~-~-~-~-~-~-~-~-~-~-~-~-~-~-~-~-~-~-~-~-~-~-~-~-~-~-~-~-~-~-~-~-~-~-~-~-~-~-~-~-~-~-~-~-~-~-~-~-~-~-
The Ham Sandwich Theorem / 2011-06-07
~-~-~-~-~-~-~-~-~-~-~-~-~-~-~-~-~-~-~-~-~-~-~-~-~-~-~-~-~-~-~-~-~-~-~-~-~-~-~-~-~-~-~-~-~-~-~-~-~-~-

Once again Algebraic Topology compelled me to write code. This time it was the Ham Sandwich Theorem, when I realized that it wouldn’t be too hard to demonstrate the two dimensional version of the theorem with another interactive doohickey.

The interpretation from which the Ham Sandwich Theorem gets its name says that if you have two slices of bread and a slice of ham between them, then no matter what their respective shapes or volumes or how they are positioned relative to each other, it’s always possible to make a single straight slice through the sandwich resulting in all three pieces being exactly bisected.

The Ham Sandwich Theorem applies to any N solids in N-dimensional space, so the 2D version says that any two sets of geometric shapes can be simultaneously bisected by a line. I said “two sets” rather than “two shapes” because the theorem actually doesn’t rely on the shapes even being connected. So we can talk about a collection of red and blue circles, as in the image below:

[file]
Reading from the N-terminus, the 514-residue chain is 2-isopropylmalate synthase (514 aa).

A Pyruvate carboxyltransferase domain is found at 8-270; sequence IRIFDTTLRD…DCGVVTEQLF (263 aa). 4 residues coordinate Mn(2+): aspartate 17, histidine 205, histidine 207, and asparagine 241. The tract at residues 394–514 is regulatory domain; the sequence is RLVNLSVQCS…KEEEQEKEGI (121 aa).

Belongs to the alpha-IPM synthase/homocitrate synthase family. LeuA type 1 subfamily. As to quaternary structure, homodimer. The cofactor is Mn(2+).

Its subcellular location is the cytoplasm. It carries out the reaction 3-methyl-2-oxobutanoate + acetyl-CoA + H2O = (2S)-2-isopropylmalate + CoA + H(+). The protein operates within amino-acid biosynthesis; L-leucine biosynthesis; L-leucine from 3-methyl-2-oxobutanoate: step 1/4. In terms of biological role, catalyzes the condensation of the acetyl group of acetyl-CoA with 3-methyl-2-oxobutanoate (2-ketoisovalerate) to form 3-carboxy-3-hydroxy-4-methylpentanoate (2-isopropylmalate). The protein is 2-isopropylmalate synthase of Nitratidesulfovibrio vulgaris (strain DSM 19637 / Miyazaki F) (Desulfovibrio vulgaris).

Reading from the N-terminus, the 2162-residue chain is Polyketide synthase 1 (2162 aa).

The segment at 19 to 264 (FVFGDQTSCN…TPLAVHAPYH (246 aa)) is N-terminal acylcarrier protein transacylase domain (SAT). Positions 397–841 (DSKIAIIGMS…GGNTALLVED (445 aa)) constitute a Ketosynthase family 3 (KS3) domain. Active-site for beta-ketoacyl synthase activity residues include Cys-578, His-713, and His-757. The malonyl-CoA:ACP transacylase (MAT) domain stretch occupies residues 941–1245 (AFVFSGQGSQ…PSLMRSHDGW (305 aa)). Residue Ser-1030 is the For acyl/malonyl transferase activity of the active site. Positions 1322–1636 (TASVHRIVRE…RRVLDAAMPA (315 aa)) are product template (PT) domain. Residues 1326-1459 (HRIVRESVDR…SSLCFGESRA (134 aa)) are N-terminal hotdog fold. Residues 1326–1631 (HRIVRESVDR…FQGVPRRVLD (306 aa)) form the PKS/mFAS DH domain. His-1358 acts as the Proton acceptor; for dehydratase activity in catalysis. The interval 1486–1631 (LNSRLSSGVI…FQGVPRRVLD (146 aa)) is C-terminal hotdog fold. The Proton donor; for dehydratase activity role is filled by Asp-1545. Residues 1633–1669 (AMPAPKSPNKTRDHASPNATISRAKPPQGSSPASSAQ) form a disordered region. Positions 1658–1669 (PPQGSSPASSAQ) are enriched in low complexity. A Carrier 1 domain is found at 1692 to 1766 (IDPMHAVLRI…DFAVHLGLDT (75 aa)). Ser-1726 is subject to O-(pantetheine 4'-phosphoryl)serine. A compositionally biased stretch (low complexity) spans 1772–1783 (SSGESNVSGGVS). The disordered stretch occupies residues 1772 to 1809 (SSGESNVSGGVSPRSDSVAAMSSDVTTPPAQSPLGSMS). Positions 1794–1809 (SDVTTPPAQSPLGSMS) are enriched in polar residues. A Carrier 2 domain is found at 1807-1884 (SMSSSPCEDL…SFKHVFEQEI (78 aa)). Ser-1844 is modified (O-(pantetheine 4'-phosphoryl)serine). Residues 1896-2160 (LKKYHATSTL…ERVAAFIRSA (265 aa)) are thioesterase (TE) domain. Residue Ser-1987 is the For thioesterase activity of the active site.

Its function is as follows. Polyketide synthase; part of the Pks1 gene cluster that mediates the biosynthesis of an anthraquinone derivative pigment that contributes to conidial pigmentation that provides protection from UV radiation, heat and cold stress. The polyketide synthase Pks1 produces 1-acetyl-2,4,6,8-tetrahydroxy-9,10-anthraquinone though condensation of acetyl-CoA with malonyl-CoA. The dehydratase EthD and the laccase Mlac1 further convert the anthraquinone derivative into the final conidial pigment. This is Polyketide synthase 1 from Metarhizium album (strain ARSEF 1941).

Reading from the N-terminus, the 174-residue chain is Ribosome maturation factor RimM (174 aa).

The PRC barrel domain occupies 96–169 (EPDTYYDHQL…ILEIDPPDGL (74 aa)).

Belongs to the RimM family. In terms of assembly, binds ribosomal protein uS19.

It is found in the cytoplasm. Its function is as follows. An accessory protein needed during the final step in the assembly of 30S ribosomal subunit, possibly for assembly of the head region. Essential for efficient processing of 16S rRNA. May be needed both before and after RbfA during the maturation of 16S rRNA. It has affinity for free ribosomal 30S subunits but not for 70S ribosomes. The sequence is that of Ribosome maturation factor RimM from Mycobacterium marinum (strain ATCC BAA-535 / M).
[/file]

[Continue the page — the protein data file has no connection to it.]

No matter how the circles are arranged, and no matter how many of them there are, there will always be at least one line that bisects both sets by area simultaneously. The interactive version lets you add, remove, and rearrange the circles.

--------------------
:::Comments:::